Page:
In celebration of George A. Romero’s 73 birthday we decided to watch 1988’s Monkey Shines. I haven’t seen this movie since it was released originally and my memories of it were vague. Heck, I didn’t even know it was a Romero film until my friend suggested we watch it due to Romero’s already mentioned birthday. I’m glad I re-watched it.
Monkey Shines is the store of Allen Mann (played by Jason Beghe), a young man in the physical prime of his life who is rendered a quadriplegic when he is hit by a vehicle while jogging. Not taking the transition well, Allen’s friend, Geoffrey Fisher (played by John Pankow), arranges to have one of the monkeys that he’s been injecting with a formula to make more intelligent trained as a helper for Allen. At first this works great. The monkey, now named Ella bonds will Allen immediately and proves herself to be a great assistant and companion.Already bright, it soon becomes apparent (to Allen, at least) that Ella may be even more intelligent than she lets on. He believes that she may be getting out at night and somehow projecting her adventures into his dreams. Allen, too is changing: he becomes more angry and unforgiving. Soon things start happening to the people and things that anger Allen, and the only explanation he can come up with is that Ella is in tune with his thoughts and feelings and is acting on his dark thought. When Allen shares this belief everyone around him just thinks he’s imagining things. Ella works up a significant body count b at the time before anyone finally clues in that it is the monkey.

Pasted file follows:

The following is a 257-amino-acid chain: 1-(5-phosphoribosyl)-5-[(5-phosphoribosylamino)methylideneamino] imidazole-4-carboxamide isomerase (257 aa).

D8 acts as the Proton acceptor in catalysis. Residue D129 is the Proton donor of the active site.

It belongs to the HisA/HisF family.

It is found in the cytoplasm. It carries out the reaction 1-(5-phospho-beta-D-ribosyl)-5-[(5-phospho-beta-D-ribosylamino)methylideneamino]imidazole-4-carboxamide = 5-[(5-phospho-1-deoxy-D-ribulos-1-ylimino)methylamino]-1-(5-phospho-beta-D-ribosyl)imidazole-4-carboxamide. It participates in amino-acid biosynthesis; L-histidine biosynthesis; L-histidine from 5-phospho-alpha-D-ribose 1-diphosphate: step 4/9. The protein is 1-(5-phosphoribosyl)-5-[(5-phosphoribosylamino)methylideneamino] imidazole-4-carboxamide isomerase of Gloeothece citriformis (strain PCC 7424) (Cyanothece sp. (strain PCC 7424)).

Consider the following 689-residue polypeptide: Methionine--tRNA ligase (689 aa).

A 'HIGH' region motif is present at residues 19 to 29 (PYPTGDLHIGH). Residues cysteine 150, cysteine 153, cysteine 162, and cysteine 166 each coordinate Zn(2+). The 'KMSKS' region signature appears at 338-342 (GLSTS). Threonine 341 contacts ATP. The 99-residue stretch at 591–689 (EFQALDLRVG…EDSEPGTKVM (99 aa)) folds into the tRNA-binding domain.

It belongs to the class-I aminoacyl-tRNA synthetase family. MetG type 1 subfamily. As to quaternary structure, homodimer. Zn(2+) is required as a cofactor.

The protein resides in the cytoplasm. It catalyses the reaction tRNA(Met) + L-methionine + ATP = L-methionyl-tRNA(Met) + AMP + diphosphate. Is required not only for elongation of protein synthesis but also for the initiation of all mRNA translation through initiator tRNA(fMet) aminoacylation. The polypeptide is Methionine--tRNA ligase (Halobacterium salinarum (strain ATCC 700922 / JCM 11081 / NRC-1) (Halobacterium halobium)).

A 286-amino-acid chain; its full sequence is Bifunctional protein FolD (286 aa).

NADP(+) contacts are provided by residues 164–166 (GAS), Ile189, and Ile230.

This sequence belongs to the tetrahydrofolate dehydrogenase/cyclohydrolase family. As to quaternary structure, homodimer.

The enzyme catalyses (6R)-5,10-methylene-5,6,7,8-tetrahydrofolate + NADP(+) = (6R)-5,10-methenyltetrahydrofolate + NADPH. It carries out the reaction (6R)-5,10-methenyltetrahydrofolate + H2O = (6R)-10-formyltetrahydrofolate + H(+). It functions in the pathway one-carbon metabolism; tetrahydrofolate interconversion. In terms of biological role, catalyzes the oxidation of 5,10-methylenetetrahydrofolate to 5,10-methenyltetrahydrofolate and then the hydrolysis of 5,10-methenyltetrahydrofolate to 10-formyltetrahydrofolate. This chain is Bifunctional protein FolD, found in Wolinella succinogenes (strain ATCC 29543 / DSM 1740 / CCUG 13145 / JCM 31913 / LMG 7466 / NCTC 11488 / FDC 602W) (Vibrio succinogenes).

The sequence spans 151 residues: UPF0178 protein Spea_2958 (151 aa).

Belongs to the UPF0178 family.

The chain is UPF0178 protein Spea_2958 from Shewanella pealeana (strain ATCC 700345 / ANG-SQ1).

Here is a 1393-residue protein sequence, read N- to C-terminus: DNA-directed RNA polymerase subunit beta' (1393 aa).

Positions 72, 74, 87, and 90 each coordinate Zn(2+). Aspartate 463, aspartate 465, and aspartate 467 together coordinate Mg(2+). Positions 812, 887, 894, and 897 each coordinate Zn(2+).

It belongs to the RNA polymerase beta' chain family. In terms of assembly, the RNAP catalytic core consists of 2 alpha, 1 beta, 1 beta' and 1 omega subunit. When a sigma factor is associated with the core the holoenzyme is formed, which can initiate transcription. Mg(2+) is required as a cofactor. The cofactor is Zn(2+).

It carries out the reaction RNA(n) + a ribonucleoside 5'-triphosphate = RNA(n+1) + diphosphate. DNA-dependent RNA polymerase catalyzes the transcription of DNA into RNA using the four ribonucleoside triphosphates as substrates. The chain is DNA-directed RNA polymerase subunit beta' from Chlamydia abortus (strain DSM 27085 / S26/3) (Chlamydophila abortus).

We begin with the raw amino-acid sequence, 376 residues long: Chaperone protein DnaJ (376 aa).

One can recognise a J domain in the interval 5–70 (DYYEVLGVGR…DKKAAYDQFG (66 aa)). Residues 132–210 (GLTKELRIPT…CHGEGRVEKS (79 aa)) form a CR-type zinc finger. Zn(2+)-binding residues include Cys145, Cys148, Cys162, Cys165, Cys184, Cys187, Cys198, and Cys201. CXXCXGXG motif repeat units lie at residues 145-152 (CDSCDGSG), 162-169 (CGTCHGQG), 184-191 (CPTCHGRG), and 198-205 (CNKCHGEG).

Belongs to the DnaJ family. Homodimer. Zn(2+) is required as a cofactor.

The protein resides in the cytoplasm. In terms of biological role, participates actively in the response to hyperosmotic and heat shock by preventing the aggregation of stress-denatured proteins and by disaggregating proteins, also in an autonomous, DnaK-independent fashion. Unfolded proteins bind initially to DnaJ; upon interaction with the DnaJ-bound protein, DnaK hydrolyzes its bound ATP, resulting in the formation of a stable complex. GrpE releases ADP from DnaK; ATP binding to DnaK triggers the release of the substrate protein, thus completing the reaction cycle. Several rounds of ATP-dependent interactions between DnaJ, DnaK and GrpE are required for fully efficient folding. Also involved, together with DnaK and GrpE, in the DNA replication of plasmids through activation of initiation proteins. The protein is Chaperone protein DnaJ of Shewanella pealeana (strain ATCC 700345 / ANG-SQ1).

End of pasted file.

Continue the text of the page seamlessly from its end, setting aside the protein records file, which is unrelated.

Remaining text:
Back in 1988 when I first saw this film I didn’t really appreciate it, and remember being a little disappointed with the movie. I’m not entirely sure why, but I remember that is how I felt at that time. I don’t know what I was expecting, but perhaps the 18-19 year old me was a dumb-ass.
This movie was pretty damned good, and I definitely suggest it as a watch.
Check out the trailer below:
You know, I thought I had seen this film before… and then I watched it this past weekend only to find I was wrong.
George Romero’s 2007 Diary of the Dead tells the tale of a group of University students who, while attempting to make a Zombie film, end up documenting their experiences during a Zombie Outbreak.
While filming a scene in the woods for a University project, the group starts hearing reports of chaos in the cities and towns, with rumours of the dead rising up and feasting on the living. Add to the news footage, video clips that people are uploading to social networking sites, and the group starts getting a picture of just how widespread the outbreak is. They decide to travel together to each other’s homes (or whatever destinations they have picked. Along the way they see more and more evidence of this outbreak, and lose a number of their entourage along the way. They run into a couple of groups (one good and one bad), but make progress on their journey.
This is another “Shakycam” film, where it is supposed to be made up of footage taken from a person that is experiencing things and filming said experiences. This type of movie can be very crappy, but happily that isn’t the case here. I found this movie well made and entertaining. While it’s no Night of the Living Dead, or Dawn of the Dead, it is still a fun, entertaining Zombie film from the Master, George A. Romero.
Check out the trailer here: